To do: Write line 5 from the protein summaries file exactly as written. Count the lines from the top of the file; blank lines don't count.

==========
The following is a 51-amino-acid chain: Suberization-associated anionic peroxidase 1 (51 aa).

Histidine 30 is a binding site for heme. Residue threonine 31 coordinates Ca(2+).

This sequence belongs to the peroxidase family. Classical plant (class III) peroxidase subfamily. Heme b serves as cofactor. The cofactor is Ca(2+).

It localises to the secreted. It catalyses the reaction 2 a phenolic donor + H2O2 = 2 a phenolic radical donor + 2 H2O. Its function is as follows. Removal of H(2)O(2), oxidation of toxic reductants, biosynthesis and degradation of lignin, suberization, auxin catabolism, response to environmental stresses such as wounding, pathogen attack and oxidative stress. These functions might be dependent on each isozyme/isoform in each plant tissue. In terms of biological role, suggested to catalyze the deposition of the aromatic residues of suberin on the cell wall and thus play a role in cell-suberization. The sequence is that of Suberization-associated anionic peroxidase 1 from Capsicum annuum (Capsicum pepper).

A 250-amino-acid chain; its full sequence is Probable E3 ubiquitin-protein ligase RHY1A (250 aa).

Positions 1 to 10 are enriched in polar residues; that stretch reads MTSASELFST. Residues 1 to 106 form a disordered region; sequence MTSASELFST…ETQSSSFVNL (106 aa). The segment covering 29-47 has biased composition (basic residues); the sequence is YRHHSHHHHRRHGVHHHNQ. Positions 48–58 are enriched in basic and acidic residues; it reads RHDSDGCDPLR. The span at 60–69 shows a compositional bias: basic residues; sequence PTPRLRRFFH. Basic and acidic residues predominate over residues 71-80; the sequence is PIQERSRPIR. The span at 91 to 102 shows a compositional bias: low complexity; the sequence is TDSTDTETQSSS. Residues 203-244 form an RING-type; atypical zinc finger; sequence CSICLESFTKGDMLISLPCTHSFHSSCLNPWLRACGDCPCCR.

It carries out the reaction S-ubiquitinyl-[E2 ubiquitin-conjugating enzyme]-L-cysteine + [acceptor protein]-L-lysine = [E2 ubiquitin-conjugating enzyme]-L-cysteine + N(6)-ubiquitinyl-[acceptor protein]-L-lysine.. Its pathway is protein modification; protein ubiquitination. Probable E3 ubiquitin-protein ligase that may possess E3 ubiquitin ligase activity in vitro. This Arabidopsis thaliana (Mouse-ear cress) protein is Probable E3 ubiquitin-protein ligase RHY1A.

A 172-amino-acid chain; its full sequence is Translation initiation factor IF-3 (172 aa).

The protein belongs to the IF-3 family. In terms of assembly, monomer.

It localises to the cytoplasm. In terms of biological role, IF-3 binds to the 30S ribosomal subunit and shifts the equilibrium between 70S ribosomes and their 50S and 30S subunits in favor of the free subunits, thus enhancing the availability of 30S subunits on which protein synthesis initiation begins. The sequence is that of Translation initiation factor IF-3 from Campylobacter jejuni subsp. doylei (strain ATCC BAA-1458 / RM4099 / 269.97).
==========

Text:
A 250-amino-acid chain; its full sequence is Probable E3 ubiquitin-protein ligase RHY1A (250 aa).